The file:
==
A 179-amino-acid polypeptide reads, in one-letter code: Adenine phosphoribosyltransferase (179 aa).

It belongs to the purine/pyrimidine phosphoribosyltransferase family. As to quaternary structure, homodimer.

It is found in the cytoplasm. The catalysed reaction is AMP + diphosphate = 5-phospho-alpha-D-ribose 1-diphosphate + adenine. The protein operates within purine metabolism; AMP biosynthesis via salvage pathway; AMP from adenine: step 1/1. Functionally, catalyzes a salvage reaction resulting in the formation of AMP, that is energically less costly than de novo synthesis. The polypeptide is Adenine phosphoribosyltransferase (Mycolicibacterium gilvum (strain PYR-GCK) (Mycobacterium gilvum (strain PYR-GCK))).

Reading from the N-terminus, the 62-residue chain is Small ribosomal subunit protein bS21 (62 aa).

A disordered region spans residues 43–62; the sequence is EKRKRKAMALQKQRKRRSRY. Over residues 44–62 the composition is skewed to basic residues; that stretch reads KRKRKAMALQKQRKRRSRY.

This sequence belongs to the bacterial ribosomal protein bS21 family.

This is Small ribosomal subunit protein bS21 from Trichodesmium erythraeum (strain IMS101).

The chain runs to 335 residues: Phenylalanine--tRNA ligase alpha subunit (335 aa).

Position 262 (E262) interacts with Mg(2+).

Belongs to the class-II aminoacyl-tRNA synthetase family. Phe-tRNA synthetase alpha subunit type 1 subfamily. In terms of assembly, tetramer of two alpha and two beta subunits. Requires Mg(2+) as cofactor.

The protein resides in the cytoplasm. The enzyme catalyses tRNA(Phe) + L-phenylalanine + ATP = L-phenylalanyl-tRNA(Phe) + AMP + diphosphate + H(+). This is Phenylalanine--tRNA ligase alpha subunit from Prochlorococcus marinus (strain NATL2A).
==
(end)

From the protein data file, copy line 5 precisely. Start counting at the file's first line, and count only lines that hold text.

A disordered region spans residues 43–62; the sequence is EKRKRKAMALQKQRKRRSRY. Over residues 44–62 the composition is skewed to basic residues; that stretch reads KRKRKAMALQKQRKRRSRY.